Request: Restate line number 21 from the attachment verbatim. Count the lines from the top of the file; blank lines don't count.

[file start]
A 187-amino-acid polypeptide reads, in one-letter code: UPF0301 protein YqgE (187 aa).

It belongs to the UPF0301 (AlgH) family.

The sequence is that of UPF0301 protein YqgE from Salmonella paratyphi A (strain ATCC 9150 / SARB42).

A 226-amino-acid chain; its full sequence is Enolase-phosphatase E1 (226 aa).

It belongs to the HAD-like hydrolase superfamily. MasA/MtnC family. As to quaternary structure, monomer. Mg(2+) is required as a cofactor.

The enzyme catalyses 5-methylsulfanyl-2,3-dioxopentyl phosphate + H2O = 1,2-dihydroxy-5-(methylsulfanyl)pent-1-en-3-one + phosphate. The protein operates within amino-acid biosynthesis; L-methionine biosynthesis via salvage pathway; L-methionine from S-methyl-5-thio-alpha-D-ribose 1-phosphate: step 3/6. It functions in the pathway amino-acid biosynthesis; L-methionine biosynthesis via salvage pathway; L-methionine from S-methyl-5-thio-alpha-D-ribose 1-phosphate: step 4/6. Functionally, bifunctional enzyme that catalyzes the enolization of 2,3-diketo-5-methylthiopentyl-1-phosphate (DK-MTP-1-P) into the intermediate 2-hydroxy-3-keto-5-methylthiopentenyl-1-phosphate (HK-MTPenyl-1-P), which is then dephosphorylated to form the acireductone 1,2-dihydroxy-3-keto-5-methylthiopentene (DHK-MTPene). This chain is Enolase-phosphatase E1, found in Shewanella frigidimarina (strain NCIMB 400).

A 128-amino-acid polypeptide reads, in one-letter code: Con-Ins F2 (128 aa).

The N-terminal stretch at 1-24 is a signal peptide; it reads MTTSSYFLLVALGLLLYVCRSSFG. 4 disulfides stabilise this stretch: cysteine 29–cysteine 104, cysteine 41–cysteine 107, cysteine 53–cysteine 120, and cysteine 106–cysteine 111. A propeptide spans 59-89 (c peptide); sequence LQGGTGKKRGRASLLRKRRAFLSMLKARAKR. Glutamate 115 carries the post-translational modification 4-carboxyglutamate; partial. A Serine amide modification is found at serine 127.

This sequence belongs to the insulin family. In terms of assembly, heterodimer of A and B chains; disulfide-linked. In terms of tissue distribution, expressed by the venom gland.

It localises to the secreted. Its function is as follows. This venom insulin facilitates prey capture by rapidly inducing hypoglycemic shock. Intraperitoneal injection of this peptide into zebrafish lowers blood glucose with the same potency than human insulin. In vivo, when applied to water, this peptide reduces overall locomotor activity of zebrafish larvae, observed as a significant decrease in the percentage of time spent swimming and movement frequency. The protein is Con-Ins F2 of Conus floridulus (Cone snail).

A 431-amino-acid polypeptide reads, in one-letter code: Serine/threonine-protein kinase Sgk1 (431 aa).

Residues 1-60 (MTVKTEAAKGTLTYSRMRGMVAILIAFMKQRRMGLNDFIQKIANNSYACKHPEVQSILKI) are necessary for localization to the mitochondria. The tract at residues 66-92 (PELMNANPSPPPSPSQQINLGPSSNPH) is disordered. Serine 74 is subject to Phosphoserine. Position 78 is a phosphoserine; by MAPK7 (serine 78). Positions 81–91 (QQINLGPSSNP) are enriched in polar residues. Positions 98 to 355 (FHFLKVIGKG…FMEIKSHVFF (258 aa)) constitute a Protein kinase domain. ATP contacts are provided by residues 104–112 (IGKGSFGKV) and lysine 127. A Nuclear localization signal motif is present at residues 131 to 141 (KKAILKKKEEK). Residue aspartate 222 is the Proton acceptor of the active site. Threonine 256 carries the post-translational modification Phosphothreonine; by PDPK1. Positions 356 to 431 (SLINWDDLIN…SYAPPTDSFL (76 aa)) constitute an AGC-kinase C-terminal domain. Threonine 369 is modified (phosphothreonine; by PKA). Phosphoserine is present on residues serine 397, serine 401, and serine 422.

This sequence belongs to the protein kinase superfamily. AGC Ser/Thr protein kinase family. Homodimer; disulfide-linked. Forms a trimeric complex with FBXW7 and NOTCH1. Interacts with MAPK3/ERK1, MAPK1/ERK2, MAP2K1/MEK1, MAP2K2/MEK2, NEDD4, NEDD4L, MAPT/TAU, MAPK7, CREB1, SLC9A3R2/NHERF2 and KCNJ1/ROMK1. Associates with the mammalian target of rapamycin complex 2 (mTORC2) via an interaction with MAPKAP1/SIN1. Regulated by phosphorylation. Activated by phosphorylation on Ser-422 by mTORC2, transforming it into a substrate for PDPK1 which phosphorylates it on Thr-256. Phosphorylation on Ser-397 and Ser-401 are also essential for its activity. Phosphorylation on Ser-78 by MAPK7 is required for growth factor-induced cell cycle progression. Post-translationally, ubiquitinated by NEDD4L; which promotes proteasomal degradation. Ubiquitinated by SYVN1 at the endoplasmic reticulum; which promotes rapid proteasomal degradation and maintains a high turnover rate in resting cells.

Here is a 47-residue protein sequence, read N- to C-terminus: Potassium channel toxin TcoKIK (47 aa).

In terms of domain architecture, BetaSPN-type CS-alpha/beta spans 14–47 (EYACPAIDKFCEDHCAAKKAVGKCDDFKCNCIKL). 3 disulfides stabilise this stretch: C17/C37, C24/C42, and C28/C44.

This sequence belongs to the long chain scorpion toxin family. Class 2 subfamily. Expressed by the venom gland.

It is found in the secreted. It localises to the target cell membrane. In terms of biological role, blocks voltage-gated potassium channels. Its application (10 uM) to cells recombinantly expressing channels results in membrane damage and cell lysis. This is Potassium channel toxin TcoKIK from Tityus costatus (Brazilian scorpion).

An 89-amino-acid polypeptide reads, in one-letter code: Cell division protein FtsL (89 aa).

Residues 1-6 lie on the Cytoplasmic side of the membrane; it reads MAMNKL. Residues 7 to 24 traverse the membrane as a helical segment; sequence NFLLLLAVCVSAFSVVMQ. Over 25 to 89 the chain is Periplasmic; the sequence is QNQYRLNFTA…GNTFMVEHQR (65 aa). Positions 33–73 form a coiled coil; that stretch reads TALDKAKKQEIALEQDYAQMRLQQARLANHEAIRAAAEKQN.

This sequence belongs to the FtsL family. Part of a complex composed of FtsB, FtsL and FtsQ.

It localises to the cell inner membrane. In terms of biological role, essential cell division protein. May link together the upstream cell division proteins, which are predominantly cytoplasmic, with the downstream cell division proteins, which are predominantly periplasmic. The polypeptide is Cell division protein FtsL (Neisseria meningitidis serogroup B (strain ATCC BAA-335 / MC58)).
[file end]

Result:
It localises to the cell inner membrane. In terms of biological role, essential cell division protein. May link together the upstream cell division proteins, which are predominantly cytoplasmic, with the downstream cell division proteins, which are predominantly periplasmic. The polypeptide is Cell division protein FtsL (Neisseria meningitidis serogroup B (strain ATCC BAA-335 / MC58)).